Origin of maud
Definition for maud (2 of 2)
Examples from the Web for maud
Suddenly, Mary, Louis, Helena, Albert, Margaret, Arthur, Maud, and of course George can look forward to new life in 2014.
Maud Stack is the beautiful and brilliant junior English major who will die.Of Sin and College: Robert Stone’s ‘Death of a Black-Haired Girl’|Tom LeClair|November 18, 2013|DAILY BEAST
Little did any of them guess how literally Maud would take Lois' words.Polly's Senior Year at Boarding School|Dorothy Whitehill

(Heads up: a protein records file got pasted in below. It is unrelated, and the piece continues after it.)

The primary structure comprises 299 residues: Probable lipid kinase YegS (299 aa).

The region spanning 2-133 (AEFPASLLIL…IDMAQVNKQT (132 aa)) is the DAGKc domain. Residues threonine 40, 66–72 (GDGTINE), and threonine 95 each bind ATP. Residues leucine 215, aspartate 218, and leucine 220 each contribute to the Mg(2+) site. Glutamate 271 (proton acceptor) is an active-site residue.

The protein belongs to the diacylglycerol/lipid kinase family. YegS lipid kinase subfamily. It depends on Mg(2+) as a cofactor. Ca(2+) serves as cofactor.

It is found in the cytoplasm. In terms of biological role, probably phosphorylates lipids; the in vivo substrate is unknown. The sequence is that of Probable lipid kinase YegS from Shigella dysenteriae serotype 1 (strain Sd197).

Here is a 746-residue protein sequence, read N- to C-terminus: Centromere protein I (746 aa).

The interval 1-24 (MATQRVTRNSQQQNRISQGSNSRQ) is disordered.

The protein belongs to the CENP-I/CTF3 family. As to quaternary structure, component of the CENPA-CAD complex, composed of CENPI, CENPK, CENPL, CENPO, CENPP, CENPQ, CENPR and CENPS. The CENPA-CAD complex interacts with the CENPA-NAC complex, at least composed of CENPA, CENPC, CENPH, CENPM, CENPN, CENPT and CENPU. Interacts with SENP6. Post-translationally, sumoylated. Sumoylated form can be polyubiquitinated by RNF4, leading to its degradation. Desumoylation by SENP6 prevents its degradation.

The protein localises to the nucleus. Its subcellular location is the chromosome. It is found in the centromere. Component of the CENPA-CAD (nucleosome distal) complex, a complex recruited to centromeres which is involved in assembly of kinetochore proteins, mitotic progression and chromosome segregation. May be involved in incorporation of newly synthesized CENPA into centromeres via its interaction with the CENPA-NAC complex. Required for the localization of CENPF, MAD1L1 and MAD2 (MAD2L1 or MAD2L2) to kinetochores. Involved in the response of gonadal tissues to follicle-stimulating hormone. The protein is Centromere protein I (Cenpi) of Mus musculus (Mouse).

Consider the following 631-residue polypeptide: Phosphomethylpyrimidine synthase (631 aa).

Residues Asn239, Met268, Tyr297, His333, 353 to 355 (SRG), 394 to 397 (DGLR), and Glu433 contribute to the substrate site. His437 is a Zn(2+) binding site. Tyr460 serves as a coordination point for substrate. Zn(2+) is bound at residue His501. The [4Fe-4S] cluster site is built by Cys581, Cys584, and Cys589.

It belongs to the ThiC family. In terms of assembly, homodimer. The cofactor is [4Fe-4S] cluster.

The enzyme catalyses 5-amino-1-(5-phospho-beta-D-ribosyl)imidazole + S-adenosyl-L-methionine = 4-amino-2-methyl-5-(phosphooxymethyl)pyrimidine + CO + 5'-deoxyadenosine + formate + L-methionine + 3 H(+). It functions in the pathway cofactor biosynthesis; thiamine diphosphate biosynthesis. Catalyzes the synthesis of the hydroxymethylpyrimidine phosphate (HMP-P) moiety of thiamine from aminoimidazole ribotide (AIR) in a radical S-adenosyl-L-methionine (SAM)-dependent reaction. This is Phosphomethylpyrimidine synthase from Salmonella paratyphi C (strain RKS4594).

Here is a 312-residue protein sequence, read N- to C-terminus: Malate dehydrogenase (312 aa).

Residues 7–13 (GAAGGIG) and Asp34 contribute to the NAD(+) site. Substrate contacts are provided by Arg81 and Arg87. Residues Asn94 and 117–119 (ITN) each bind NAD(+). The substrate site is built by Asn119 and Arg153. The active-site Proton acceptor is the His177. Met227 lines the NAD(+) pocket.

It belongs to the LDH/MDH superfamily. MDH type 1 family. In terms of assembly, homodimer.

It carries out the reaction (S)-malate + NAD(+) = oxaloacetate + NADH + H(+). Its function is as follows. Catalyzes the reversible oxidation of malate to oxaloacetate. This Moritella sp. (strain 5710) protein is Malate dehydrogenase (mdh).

Maud came this morning, and told me that Mrs Betterton had been asking her about it.New Grub Street|George Gissing
After a half hour on deck Maud returned to the hospital section quite refreshed, and proceeded to care for the patients.Aunt Jane's Nieces in the Red Cross|Edith Van Dyne
It was in no sense a fashionable resort, or Maud would never have ventured there in company with her humble adorer.The Bread-winners|John Hay
Mrs. De Lancey Smythe joined him and together they strolled over toward Maud and the count.The Automobile Girls at Palm Beach|Laura Dent Crane
British Dictionary definitions for maud
Word Origin for maud
Word Origin and History for maud
fem. proper name, from Old French Mahaut, from Medieval Latin Matilda from Germanic (cf. Old High German Mahthilda; see Matilda).